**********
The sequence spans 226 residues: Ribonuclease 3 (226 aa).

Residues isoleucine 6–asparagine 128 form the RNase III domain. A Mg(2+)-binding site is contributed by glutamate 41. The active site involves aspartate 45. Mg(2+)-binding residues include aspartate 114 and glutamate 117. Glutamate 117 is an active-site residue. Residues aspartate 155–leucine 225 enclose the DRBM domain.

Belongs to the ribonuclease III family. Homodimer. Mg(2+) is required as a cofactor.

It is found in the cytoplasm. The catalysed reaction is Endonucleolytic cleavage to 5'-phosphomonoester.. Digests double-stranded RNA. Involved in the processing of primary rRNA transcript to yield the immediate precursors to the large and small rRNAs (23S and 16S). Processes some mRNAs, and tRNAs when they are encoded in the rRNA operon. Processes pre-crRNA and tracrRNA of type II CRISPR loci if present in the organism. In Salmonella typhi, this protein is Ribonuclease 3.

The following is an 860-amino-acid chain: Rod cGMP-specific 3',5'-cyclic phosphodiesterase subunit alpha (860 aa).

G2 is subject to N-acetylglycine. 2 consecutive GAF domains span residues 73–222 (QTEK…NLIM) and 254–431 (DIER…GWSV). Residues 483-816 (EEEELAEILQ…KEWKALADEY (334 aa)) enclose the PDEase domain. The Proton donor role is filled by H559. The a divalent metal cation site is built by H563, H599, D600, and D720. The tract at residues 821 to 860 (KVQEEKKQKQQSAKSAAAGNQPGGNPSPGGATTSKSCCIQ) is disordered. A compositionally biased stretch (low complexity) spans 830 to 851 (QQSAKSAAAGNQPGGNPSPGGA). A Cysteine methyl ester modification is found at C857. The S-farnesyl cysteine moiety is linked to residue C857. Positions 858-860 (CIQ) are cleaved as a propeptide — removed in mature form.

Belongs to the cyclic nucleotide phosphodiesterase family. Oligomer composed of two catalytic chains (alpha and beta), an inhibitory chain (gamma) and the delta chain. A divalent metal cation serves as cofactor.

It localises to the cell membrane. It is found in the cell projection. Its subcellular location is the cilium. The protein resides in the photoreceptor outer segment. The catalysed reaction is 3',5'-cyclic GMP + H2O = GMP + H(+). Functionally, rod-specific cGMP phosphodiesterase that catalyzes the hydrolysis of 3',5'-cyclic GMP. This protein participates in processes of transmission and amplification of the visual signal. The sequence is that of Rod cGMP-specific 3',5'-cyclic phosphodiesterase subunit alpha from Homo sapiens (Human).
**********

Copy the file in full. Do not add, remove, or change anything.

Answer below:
The sequence spans 226 residues: Ribonuclease 3 (226 aa).

Residues isoleucine 6–asparagine 128 form the RNase III domain. A Mg(2+)-binding site is contributed by glutamate 41. The active site involves aspartate 45. Mg(2+)-binding residues include aspartate 114 and glutamate 117. Glutamate 117 is an active-site residue. Residues aspartate 155–leucine 225 enclose the DRBM domain.

Belongs to the ribonuclease III family. Homodimer. Mg(2+) is required as a cofactor.

It is found in the cytoplasm. The catalysed reaction is Endonucleolytic cleavage to 5'-phosphomonoester.. Digests double-stranded RNA. Involved in the processing of primary rRNA transcript to yield the immediate precursors to the large and small rRNAs (23S and 16S). Processes some mRNAs, and tRNAs when they are encoded in the rRNA operon. Processes pre-crRNA and tracrRNA of type II CRISPR loci if present in the organism. In Salmonella typhi, this protein is Ribonuclease 3.

The following is an 860-amino-acid chain: Rod cGMP-specific 3',5'-cyclic phosphodiesterase subunit alpha (860 aa).

G2 is subject to N-acetylglycine. 2 consecutive GAF domains span residues 73–222 (QTEK…NLIM) and 254–431 (DIER…GWSV). Residues 483-816 (EEEELAEILQ…KEWKALADEY (334 aa)) enclose the PDEase domain. The Proton donor role is filled by H559. The a divalent metal cation site is built by H563, H599, D600, and D720. The tract at residues 821 to 860 (KVQEEKKQKQQSAKSAAAGNQPGGNPSPGGATTSKSCCIQ) is disordered. A compositionally biased stretch (low complexity) spans 830 to 851 (QQSAKSAAAGNQPGGNPSPGGA). A Cysteine methyl ester modification is found at C857. The S-farnesyl cysteine moiety is linked to residue C857. Positions 858-860 (CIQ) are cleaved as a propeptide — removed in mature form.

Belongs to the cyclic nucleotide phosphodiesterase family. Oligomer composed of two catalytic chains (alpha and beta), an inhibitory chain (gamma) and the delta chain. A divalent metal cation serves as cofactor.

It localises to the cell membrane. It is found in the cell projection. Its subcellular location is the cilium. The protein resides in the photoreceptor outer segment. The catalysed reaction is 3',5'-cyclic GMP + H2O = GMP + H(+). Functionally, rod-specific cGMP phosphodiesterase that catalyzes the hydrolysis of 3',5'-cyclic GMP. This protein participates in processes of transmission and amplification of the visual signal. The sequence is that of Rod cGMP-specific 3',5'-cyclic phosphodiesterase subunit alpha from Homo sapiens (Human).